9 Questions We Still Have After Watching Beyoncé’s ‘Lemonade’
As Beyoncé aired her hour-long HBO special, Lemonade, on Saturday night, the Internet quickly lost its collective mind. Speculation over what the 12-track visual album meant for Beyoncé and husband Jay-Z swirled as many saw the project as a statement about the status of her relationship with the 46-year-old rapper.
Here are some questions many still have after listening to Lemonade. We may have to wait some time for answers since Beyonce has not commented on the album and rarely sits for interviews.
1. What was Bernie Sanders doing for the first half of his life? In the 1970s alone, Hillary, who has been painted as an establishment candidate and in the pocket of Wall Street, worked at the Children’s Defense Fund to level the playing field for all children, with Walter Mondale to defend and advocate on behalf of migrant workers, and served on the Legal Service Corporation to ensure equal access to legal representation and justice for all Americans. What was Bernie doing in the 1970s?
2. Why would Bernie Sanders support the F-35 Joint Strike Fighter? I understand that it brought jobs to Vermont, but this is the most expensive weapon system of all time with a price tag of $1.5 trillion. Yes, trillion, not billion. Worse, it is plagued with cost overruns, doesn’t fly, has software issues, and is not even capable of supporting ground troops. And yet, Sanders supports it for all the wrong reasons. As a senator and presidential candidate who vehemently argues for cutting defense spending and the problems of pork and money in politics, shouldn’t his supporters expect more of him? Doesn’t this reek of hypocrisy?
3. How much has Bernie really done to help vets? Bernie Sanders served as Chairman of the Veterans Affairs Committee, arguably the most important, or at least most powerful, post he has held in government. Though he often brings up the work he did reaching out across the aisle to pass the VA reform act (which has done little to improve the VA, by the way), he was in an important oversight position and for years defended the VA, effectively choosing unions over veterans. Why did it take a national scandal to spur Sanders to action? Why has that action done little to reform a broken system many of my fellow veterans depend upon for care? And shouldn’t he be held accountable for not doing his job of overseeing the VA?
4. Is Bernie’s approach toward young people the right path? President John F. Kennedy famously asked, “ask not what your country can do for you, but what you can do for your country.” Bernie has promised free college education, which is great, though many of my fellow veterans will point out you can already get college paid for through something called the GI Bill. Shouldn’t we be asking more of our young people? Dare we ask them to be citizens?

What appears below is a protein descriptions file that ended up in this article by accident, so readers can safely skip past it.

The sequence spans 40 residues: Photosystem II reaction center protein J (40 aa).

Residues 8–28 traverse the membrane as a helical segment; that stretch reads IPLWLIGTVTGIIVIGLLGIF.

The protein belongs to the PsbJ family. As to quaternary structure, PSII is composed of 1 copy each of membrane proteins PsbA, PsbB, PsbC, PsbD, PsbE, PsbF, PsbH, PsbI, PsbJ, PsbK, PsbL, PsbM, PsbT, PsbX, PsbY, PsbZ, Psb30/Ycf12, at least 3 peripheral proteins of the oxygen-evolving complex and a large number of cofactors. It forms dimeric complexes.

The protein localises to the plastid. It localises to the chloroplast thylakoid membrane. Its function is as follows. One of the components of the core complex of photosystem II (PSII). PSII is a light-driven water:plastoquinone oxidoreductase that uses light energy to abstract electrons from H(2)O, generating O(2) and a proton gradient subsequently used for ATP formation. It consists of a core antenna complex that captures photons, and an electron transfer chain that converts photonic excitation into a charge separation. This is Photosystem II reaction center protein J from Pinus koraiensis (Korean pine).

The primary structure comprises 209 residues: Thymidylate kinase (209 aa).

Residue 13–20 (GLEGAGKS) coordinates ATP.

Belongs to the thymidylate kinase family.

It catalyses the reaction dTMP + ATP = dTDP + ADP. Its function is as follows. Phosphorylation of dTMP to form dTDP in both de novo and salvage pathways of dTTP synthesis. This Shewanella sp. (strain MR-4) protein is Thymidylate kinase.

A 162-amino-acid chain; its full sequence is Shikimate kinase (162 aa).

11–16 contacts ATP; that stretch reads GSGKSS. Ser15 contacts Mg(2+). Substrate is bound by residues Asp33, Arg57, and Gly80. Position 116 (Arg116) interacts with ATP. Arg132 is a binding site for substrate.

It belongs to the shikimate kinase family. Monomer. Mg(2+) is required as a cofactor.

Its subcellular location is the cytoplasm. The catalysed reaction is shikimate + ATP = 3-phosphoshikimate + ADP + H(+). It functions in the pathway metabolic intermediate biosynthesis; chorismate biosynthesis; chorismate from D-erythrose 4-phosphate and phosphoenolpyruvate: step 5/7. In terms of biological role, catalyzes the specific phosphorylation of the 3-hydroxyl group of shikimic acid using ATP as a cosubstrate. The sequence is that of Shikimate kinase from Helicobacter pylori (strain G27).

5. What exactly are Bernie’s plans for Wall Street? While we’re at it, Bernie plans on paying for his college plan through a tax on Wall Street speculation. I thought he planned on ending Wall Street speculation. So does he plan on taxing it? Or ending it?
6. Is Bernie really running a clean campaign? I get the disheveled grandpa look, but while Hillary keeps hammering him on the issues, it seems he is more focused on her character through statements that she is owned by Wall Street or that she takes Wall Street money, albeit only 3% of her total donations. Guess what, Hillary was a senator from New York, many of her constituents work on Wall Street. It’s not like the banks are actually donating to her campaign, because, you know, that would be illegal.
7. Is Bernie really against super PACs? Bernie Sanders has made it a point that he does not have or receive the support of a super PAC, but that isn’t really how a super PAC works. Super PACs, by law, do not work with campaigns and cannot even interact with campaigns. A recent New York Times article showed that he was the biggest beneficiary of Super PACs during the Iowa caucuses form both conservative and liberal PACs attacking Hillary. I’m curious how his supporters feel about this irony?
8. Does national security matter to you? We live in an incredibly complex world and foreign policy is about much more than a single vote on the Iraq War. As a veteran, I know first hand the gravity of that decision, but I also question why Bernie is so hesitant to articulate a policy approach to our foreign policy challenges himself.
9. Why is the entire Republican party afraid of Hillary Clinton? On the subject of money in politics, Hillary has been in the arena for her entire adult life fighting for progressive causes. Bernie also deserves credit for being a great critic and a needed voice. But for those Sanders supporters who are adamantly against Hillary, I only ask if you think you too are susceptible to designs of special interests in politics. Why are hundreds of millions of dollars being spent to paint Hillary as untrustworthy, as power hungry, as any other awful stereotype we paint powerful and accomplished women with? And why are you falling for it?
Follow Zachary J. Iscol on Twitter: www.twitter.com/zachiscol